The scientific facts of a multi-meter sea rise mean the loss of land and other resources to the ocean, to erosion, to greater storm surges, to the salinization of the water table. You can argue against the science that says this is likely to happen (the truck's not really headed for the crosswalk; the truck is already braking; I am the favorite of the Sith Lords and will stop the truck at the last minute with the Force, etc.) But that is not a political or ideological argument; it's still a scientific argument.

The political argument would be that, within the accepted facts, the truck hitting us isn't dangerous. That a multi-meter sea level rise would be a good thing for humanity -- or that humanity deserves to suffer. In order for ideology to come into play, as Dr. Curry wishes, we would need an ideology to raise its hand and explain how a poorer, hungrier, storm-wracked, Amazon-to-ash world is something that we should want.

Pseudoskeptics know that there is no argument to be made there: that is why you see them spending their industry millions attacking the teaching of global warming science,  funding dubious research into global warming science, questioning the objectivity, reliability, and veracity of science.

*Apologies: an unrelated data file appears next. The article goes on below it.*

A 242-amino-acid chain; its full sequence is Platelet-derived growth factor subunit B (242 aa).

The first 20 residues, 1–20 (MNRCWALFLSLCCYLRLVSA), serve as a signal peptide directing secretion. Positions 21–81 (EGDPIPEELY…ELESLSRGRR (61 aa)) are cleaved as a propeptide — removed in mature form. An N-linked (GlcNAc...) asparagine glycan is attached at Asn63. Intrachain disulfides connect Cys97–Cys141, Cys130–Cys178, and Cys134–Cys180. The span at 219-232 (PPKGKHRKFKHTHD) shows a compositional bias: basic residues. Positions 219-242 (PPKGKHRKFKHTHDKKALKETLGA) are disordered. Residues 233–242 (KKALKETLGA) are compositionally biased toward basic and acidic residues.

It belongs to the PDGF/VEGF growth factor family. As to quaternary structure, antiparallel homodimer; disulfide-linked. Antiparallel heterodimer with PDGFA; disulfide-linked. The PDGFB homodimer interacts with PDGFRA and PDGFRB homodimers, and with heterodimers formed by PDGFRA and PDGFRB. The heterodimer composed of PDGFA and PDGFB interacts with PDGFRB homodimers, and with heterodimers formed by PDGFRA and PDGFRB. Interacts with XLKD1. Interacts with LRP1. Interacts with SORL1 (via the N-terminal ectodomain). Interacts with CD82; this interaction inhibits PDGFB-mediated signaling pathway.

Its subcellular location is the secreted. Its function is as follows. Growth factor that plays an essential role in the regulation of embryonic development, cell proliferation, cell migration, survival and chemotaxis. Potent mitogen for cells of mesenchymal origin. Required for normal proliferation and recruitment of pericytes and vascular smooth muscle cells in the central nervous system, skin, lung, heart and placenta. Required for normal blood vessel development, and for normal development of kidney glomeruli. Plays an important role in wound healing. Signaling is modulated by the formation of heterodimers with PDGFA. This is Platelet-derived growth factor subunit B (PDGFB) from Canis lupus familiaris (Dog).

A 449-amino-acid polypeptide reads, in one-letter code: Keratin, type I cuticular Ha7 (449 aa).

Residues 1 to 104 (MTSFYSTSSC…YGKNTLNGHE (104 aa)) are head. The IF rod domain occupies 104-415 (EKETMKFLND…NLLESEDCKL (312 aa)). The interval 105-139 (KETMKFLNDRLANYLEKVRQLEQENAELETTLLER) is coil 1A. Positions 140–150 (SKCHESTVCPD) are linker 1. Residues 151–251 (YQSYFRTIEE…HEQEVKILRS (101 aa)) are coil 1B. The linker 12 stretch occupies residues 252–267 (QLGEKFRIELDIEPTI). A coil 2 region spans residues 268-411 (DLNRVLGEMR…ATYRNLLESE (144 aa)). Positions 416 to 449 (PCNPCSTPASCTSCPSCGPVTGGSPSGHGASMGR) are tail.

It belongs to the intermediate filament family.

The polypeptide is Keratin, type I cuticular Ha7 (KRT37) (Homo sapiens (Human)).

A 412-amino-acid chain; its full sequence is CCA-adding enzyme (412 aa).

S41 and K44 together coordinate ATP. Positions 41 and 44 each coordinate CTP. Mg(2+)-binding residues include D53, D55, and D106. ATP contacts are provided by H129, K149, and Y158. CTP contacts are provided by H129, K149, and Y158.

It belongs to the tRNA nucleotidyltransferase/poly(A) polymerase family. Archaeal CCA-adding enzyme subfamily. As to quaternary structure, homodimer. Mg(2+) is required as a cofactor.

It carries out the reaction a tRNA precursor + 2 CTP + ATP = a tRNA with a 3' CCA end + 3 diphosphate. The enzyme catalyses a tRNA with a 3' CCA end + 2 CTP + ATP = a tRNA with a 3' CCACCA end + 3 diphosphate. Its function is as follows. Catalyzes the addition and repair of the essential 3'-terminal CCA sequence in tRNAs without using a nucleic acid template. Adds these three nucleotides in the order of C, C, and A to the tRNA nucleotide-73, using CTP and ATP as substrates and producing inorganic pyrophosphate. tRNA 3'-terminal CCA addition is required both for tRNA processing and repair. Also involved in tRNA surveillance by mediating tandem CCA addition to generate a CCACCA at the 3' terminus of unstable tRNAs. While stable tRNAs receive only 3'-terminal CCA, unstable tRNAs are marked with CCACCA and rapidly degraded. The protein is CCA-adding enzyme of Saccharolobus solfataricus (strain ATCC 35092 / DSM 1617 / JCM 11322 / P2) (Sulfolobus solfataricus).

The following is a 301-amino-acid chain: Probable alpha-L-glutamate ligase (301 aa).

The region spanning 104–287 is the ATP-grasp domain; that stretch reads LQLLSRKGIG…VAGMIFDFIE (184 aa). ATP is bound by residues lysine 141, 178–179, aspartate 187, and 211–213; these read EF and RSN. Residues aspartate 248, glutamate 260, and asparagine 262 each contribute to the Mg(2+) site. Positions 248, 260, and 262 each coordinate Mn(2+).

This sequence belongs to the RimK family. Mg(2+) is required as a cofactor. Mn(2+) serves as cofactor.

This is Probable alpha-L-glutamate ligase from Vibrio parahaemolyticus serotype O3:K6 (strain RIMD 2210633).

If there was a "values" argument or an "ideological" argument to be made, you would expect them to be promoting ideas like "Rising oceans will purge the sinful coasts" or "Wealth -- the root of all evil and how global warming will save you from it."

If no one wants to live in that poorer, more dangerous, more extreme post-warming world, then there is no ideological question; there is no values question, at least until when get to how to prevent global warming and who should make the biggest adjustments. I think I can safely speak for Michael Mann and many other presumptive members of the so-called "IPCC/UNFCCC ideology" when I say we would love to move the debate forward to the how.

Until we do, as long as we are still debating the whether, there is only the scientific question of whether are current actions are likely to lead to that future. If they are, and that future is dangerous, then our actions are dangerous. No politics come into it.